The Food and Drug Administration authorized emergency use of Moderna’s coronavirus vaccine Friday, launching a second option to inoculate against the virus and adding millions of doses to the national supply.
The agency’s green light was widely expected after an expert advisory committee nearly unanimously endorsed the vaccine on Thursday and FDA Commissioner Stephen Hahn said it would “rapidly work” to finalize the authorization. Federal health officials also already promised that they would begin shipping out millions of doses this weekend.
“The FDA has taken another crucial step in the fight against this global pandemic that is causing vast numbers of hospitalizations and deaths in the United States each day,” Hahn said in a statement Friday announcing the authorization.
The vaccine proved nearly 95 percent effective in clinical trials that enrolled 30,000 patients, roughly 40 percent of whom were over the age or 65 or had chronic medical conditions like heart problems and diabetes that made them more vulnerable to the virus.
The FDA authorization now allows its use for people 18 and over. The first coronavirus vaccine to be authorized in the United States, from Pfizer, is authorized for people as young as 16.
Nearly 6 million doses of Moderna’s vaccine will be shipped out to 3,285 sites across the country in the first week, General Gustave Perna, chief operating officer of Operation Warp Speed, said Monday.
Like the first authorized coronavirus vaccine, from Pfizer, the Moderna shot uses messenger RNA technology that gives cells instruction to recognize and fight the virus. The Trump administration last week doubled its vaccine order from Moderna to 200 million doses after Pfizer said it wouldn’t be able to deliver more vaccine until the third quarter of 2021.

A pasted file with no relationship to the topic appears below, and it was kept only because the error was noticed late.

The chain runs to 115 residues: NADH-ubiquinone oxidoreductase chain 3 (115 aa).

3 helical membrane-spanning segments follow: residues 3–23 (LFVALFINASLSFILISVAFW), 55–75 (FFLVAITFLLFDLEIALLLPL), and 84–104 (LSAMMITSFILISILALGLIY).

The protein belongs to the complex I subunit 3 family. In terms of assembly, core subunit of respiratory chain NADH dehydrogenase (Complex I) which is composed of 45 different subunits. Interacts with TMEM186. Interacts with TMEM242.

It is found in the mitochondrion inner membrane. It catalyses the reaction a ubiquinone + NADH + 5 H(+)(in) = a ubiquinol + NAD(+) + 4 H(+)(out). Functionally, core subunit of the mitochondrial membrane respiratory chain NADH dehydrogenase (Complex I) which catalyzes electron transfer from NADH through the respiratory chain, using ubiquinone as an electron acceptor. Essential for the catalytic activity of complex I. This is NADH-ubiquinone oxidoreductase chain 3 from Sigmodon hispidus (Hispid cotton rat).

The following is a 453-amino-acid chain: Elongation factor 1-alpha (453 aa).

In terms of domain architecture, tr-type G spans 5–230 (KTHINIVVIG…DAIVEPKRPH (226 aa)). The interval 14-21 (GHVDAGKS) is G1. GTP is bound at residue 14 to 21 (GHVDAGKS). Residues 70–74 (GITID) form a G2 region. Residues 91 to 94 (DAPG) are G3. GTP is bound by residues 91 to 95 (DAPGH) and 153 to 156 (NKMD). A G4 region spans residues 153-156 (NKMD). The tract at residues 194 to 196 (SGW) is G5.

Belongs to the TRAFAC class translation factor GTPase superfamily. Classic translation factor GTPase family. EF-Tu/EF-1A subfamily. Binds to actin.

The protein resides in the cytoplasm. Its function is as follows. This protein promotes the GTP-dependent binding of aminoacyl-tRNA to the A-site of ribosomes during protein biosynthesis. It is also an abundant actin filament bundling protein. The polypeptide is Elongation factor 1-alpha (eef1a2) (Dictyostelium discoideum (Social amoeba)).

Moderna, a ten-year-old Massachusetts biotechnology company, has never brought a product to market before. But the company developed its potential vaccine within days of learning the virus’ genetic sequence and began working with the National Institutes of Health to put doses into trials. Moderna was the first among dozens of vaccine makers to begin late-stage trials with tens of thousands of volunteers.
It received nearly $1 billion from the U.S. government to develop and study the vaccine.
Moderna in May signed a manufacturing contract with Swiss company Lonza AG to produce up to one billion doses of the vaccine in the next year. In the meantime, it is likely to be a cornerstone of the U.S. goal to immunize millions of Americans.
The administration has spent billions to secure as many as 900 million potential vaccines from six manufacturers. But several have hit snags that could delay authorization and more options against the pandemic.
There are also fresh concerns that people with severe allergies could have a reaction to the Pfizer vaccine. While Moderna did not report allergic reactions in its own trials, it’s not typical that people with severe allergies are enrolled in these types of studies.
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